Quantifying Londoners discontent towards Tube strikes using NLP

This post was inspired by the tube strike that was set to take place on Thursday 5th of October 2017, which was ultimately cancelled. For that reason, we decided to revisit an older dataset we had containing happy and angry tweets during a tube strike earlier this year.

Tube strikes are an unavoidable part of the London life for better or worse, and back on Monday 9th of January 2017 most Zone 1 Tube stations were closed due to strike action. For those who used the underground as a part of their daily commute this undoubtedly led to issues with getting into work, with many commuters being forced to give up what was left of their personal space as they crammed onto replacement buses.

Now it doesn’t take a genius to figure that this would make at least some of the London populace angry, but just how angry were they as a whole? To find out we turned to Twitter, the world #1 whinging platform.

[caption id=”” align=”aligncenter” width=”399”]Image result for reddit game of thrones whinging https://twitter.com/efviceka[/caption]

Twitter offers a very nifty API for gathering tweets which includes filters for hashtags, time periods, and even location, this makes our job of grabbing ‘relevant’ tweets much easier. We collected a huge dataset of tweets (460,000 give or take) of tweets from London on the day of the strike (9th of January) and another huge dataset of tweets from the 5th of January to give us a baseline (one could imagine Londoners might just be pretty angry in general).

So having collected our massive dataset(s), how do we find out whether people are angry or not without having to resort to reading through the tweets one by one? We could always leverage one of those fancy machine learning algorithms to help with that task, namely a classifier, but for that we needed yet another dataset, though this time one with the answers (i.e. labels).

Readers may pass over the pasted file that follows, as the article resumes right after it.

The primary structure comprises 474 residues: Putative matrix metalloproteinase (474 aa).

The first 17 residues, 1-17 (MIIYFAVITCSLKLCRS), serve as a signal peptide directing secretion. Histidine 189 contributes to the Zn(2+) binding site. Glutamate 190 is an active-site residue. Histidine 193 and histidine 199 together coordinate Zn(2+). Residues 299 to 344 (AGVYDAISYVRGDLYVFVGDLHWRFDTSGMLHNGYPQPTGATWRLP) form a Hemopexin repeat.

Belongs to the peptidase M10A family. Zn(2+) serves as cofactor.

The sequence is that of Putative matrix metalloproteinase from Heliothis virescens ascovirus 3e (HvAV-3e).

We again turned to the Twitter API and collected more tweets, though this time ensuring we knew which tweets were angry and which weren’t. Taking a pretty simple approach:

  • How do you know if a tweet is angry? Well, #Angry is a good start.
  • How do you know if a tweet is not angry? Well, #Happy will probably do.
  • For this training dataset, we decided to collect 100,000 tweets of each kind.

So we now have three datasets:

  • HappyTweets

  • AngryTweets

  • TubeStrikeTweets

Image result for angry tweets

Now tweets are an example of what’s known in the business as unstructured data, it’s raw, dirty, and untabulated which can make it a tricky sort of data to try and use. To get it into a more usable form for working with, we had to carry out a few preprocessing steps first. Let’s start with the training data: AngryTweets and HappyTweets

  • We load the data from the .csv file line by line, where each line has an ID, Date, Username, language and the tweet itself.
  • The tweet is tokenized (split the text by space, so “DUCK THE TUBE” (sorry, autocorrect) becomes [“DUCK”, “THE”, “TUBE”]) and each word is cleaned:

    • All words are made lowercase
    • Remove trailing and leading spaces
    • Remove symbols and punctuations like !”£$%^&*() etc.
    • URLs are given a special token to identify someone posted a link.